“I didn’t know what I wanted to do at first. But I was too restless and frustrated to do some nine-to-five, and then one day Allem suggested the Marines. He’s always spoken highly of the NROTC he’d done in college before the concussion forced him out of it, so I decided to look into enlisting.”
The shock ebbs as she ponders more on it, for in an awful way, it makes sense. Rules, regulations, commands, those he can do. Work his body to the bone, that he can do. If he couldn’t live his life doing something he loved, then it tracks that he would choose a route where he could protect something, protect his country. He’d gotten his degree in education, but she can only imagine how terrible a teacher of any kind he’d have made with the headspace he must have been in back then. Still…
“So the Marines?”
“Semper fi.” Bitterness twists every letter, and this isn’t her job anymore, for his hurts to become hers, but she wants nothing more than to rip the throat out of whoever made him feel this way. “I earned my captaincy a few years in and then they moved me to covert ops.”
“Covert ops? Wait, not like…”
Arthur’s face is perfectly blank. “I was very good at my job.”
It terrifies her, the thought of what those words could mean, and it terrifies her that she’s not surprised he’d excel at it. Whatever “it” was. It’s a stark reminder that for however whimsical their meeting in the grocery store had been, he’s not the same sweet, unassuming boy she’d once known. At least, not entirely. There’s prickly bits hiding the softness and a whole platoon of issues beyond that.
“Oh. Are you…out now?”
“After a fashion,” he says, draining the rest of his beer. “Honorable discharge and the Navy Cross. For valor.” He pauses. “Plus the threat of a court-martial to make me shut up.”
She stares into the depths of her drink and really wishes they’d gone for tequila instead. “Can I ask what you’re supposed to shut up about?”
“You can,” he grants, “but if you ask me, then I’ll tell you.”
Yeah, definitely tequila.
“Well, screw them all,” she spits. “If they think they can just get away with—”
“Elia, I told you because you wanted to know, not because I thought there’s anything to be done about it now,” he interrupts calmly. “I’m one cog in a giant machine, and anyway, if it means they’ll leave me alone, I can deal with a few nightmares.”
“I forgot you did that,” she says, trying her best to brush aside her anger, given that he clearly doesn’t want to get into the matter. “You never let me be irritated for you. You used to downplay the situation so I wouldn’t go right all the wrongs never mind the how.”
“What do you mean?”
“You really didn’t notice?” She leans back in her seat, delving into the past. “Okay, well, like that time Coach benched you for a game because you missed practice one day, which only happened because you pulled an all-nighter to help me study for my o-chem exam. But you were afraid that I might lose my internship or something for reaming him out, so you fabricated some lame excuse about how you would have probably skipped regardless. I knew your explanation was totally untrue, but you also never lied to me unless you really needed me to believe it, so I let it go.”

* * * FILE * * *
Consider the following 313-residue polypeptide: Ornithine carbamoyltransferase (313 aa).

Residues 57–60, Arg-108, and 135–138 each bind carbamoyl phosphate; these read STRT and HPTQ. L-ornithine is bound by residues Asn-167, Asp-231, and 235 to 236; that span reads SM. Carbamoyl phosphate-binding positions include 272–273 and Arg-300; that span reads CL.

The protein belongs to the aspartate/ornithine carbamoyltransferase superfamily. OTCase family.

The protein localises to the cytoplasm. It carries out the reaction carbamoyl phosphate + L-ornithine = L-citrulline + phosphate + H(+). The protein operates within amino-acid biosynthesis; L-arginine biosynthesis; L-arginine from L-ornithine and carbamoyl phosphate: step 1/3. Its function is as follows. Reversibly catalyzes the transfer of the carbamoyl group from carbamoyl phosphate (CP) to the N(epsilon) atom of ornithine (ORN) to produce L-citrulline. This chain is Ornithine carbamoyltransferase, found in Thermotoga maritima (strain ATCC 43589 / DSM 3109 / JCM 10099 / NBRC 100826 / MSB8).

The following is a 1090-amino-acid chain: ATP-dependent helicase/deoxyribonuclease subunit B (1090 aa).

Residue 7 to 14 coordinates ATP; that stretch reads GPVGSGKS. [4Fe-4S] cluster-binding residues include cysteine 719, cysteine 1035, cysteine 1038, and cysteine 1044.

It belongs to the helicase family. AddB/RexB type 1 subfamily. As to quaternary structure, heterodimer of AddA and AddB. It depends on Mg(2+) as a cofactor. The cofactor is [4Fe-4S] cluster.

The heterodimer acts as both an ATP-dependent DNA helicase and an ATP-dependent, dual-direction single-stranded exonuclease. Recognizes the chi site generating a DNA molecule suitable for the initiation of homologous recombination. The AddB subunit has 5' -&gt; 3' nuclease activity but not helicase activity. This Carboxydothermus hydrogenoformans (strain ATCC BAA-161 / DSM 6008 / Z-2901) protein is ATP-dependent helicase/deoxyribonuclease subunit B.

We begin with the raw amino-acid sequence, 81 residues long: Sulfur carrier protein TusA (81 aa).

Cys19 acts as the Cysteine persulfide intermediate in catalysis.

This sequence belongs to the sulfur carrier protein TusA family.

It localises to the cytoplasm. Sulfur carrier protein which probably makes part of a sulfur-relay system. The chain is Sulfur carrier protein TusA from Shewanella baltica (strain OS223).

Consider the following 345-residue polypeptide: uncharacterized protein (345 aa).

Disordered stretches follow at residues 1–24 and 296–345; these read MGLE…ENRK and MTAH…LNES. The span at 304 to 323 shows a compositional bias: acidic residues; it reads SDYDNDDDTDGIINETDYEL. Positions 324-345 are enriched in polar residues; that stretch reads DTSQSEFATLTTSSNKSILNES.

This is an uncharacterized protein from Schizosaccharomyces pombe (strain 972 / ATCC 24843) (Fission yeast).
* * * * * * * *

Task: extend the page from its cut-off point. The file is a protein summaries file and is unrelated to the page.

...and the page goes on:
“You remember that?” he asks quietly.
“Of course I remember.” There’s something about the snow that blankets every window in white and the warmth of the car and the serendipity that caused them to meet up in the same spot in the same supermarket on the same night that has her adding, “I remember everything about us.”
It’s lightning-quick, but even so she doesn’t miss the way his eyes flicker to her lips or the way her skin suddenly seems to prickle with anticipation. He wants to kiss her, he’s going to kiss her, and when he doesn’t she’s not as relieved as she should be. Breaking the moment, he says in an irritatingly self-deprecating tone, “You’re exaggerating. And you hated me the first time you met me.”
“Are you kidding?” she splutters. “I didn’t hate you. I was nineteen and didn’t want to be that girl. I mean, all right, maybe at first I was afraid you were some horny asshole who only cared about scoring goals and getting laid like most of your teammates, but that’s hardly the same thing.”
In a halfhearted attempt at humor, he asks, “Who says I wasn’t like them?”
“You weren’t. Although one of my benchmarks was Leo Tyrell, who leered down my shirt and accused me of being a lesbian because I rejected him, so possibly you just looked good by comparison.”
Arthur scowls. “You never told me Reller did that.”
“Because there was no point. He didn’t grope me or anything. And he assisted on like half your goals, I wasn’t about to mess up that dynamic just because he was a dick. All guys are dicks.”
He raises an eyebrow and nods pointedly at her ring. “Are you including your husband in that?”
“I wasn’t born yesterday, Elia. You wear some gaudy ring, but you were also alone in a grocery store on Christmas Eve looking for your favorite comfort food, the only photo you have in your wallet is of you and your kids, and I haven’t seen a single actual smile from you tonight,” he rattles off. “What’s going on?”
For an instant, she considers lying to him, before she realizes that not only would he see through that in no time at all, but that she’s simply too tired to put on airs. If he were a stranger, maybe, but he’s the furthest thing from that. She answers him in a flippant rush, afraid that if she doesn’t, she’ll break down for the umpteenth time.
“Oh, you know. This was just your typical my-husband-had-an-affair-with-a-teenager-a
“I see. And who is your husband?” She notices Arthur’s habit of over-enunciating when he’s trying to be casual had apparently never ebbed, and right now his syllables are crisper than a freshly printed dollar bill.